7. Down by the River
And while you are down by the river, you can always contemplate the engineering feat of St. Anthony Falls, which is also home to the St. Anthony Falls Laboratory, which occasionally hosts public tours.
8. GO OUTSIDE!
Local park & recreation boards, as well as nature centers, are a great place to go for urban wildlife programs and nature tours. You can also check out Local Biology to see other upcoming events, or to make your own event out of the simple act of going outside.
Other events that I missed? Post them here on Science Buzz!
Courtesy jimrenaud (with adaption by Mark Ryan)Amateur scientist and part-time Science Museum of Minnesota employee, Mark Ryan, announced today that Buzz contributor JGordon is totally insane. Ryan said his conclusion is based mainly on JGordon's recent post regarding a Russian vodka pipeline, but also admitted that some of JG's previous blog postings were involved in the study.
"All the evidence seems to point to the fact that the guy's not playing with a full bag of jacks," Ryan said.
JGordon (Gordonoseus fruitloopius) is a species of humanoid that exists mostly in the Blogosphere and is rarely seen in nature, although there have been some unsubstantiated sightings of the creature loitering in front of museum vending machines. But even then it's not easy to know for sure if it's the real JGordon or a cleverly disguised extraterrestrial wingnut.
The results of Ryan's study appear in today's issue of Science Buzz.
Courtesy whaltHey Buzzketeers! Welcome to the new week! Is it everything you imagined it would be?
So, if I said “Radioactive Man,” would y’all get the Simpsons reference? Bart’s favorite comic book hero is Radioactive Man, a guy who survived an atomic blast, and a lightning bolt shaped piece of metal stuck in his head.
Hey, guess what! There’s a real life Radioactive Man running around now!
Oh… but the radioactivity is potentially dangerous. And he’s some kind of sex offender, who has run away from the authorities.
So that’s a bummer, but the situation provides some opportunity for science education (which is, like, my favorite thing).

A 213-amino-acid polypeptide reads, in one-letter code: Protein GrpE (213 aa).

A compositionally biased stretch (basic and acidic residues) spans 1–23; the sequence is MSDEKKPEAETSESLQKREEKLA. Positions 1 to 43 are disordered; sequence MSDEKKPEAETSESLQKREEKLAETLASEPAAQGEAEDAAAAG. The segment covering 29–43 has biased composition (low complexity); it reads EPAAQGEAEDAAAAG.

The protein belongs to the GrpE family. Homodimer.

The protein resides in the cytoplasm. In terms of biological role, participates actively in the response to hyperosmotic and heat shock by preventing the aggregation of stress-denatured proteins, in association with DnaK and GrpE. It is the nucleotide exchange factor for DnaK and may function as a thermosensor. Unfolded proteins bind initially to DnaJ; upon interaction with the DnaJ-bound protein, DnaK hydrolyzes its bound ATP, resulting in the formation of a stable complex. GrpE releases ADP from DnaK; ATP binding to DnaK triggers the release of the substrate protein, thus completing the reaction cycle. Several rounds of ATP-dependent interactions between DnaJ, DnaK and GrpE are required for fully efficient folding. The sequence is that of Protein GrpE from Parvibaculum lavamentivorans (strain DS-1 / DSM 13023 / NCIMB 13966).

How does a sex offender get to be radioactive? Good question.
Not all sex offenders are radioactive. For the most part, you still don’t want to come in close contact with them, but not because of radioactivity.
This particular sex offender, Thomas Marius Leopold, is radioactive because he has an overactive thyroid gland.
The thyroid gland hides out in your neck, and it produces hormones that help regulate your metabolism. Too much thyroid hormone, and your metabolism goes nuts—you get weak and hungry, you can lose weight, and your heart rate becomes jittery. That sort of thing. Some thyroid conditions also cause your eyes to become protuberant, and your thyroid gland to swell, forming a goiter.
One of the treatments for hyperthyroidism involves the use of radioiodine. Radioiodine is an isotope of the element iodine. Iodine is number 53 on the periodic table, so it has 53 protons in each atom. Naturally occurring iodine has 74 neutrons in each atom, but iodine can have different numbers of neutrons (different isotopes). The radioiodine isotope has 78 neutrons, but the atom isn’t stable with that many neutrons, so they decay until there are just 74 left. These decaying neutrons give off beta emissions (electrons and positrons), and gamma rays (highly energetic electromagnetic radiation).
Normally we want to avoid this sort of radioactive stuff, but materials like radioiodine can be very useful when they’re targeted at certain cells or organs (sort of like how we blast tumors with radiation to treat cancer). It just so happens that the thyroid naturally traps iodine in our bodies (it needs iodine to make hormones), so when a patient is given radioactive iodine, the thyroid sucks it right up. When the emissions from decaying neutrons blast into thyroid tissue, the thyroid kind of gets worn out, and slows down—that’s why radioiodine can be good for a thyroid that was overactive in the first place.